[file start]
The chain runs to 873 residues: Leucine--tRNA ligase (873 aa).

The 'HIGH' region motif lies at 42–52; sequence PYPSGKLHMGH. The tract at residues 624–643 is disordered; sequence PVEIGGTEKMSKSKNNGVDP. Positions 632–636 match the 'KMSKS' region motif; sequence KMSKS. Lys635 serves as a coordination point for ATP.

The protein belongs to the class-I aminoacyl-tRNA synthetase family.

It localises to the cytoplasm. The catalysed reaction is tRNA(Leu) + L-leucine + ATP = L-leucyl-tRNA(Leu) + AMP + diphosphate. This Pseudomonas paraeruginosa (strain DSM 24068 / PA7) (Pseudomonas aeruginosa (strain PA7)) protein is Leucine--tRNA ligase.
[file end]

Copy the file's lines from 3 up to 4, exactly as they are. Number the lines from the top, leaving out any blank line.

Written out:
The protein belongs to the class-I aminoacyl-tRNA synthetase family.

It localises to the cytoplasm. The catalysed reaction is tRNA(Leu) + L-leucine + ATP = L-leucyl-tRNA(Leu) + AMP + diphosphate. This Pseudomonas paraeruginosa (strain DSM 24068 / PA7) (Pseudomonas aeruginosa (strain PA7)) protein is Leucine--tRNA ligase.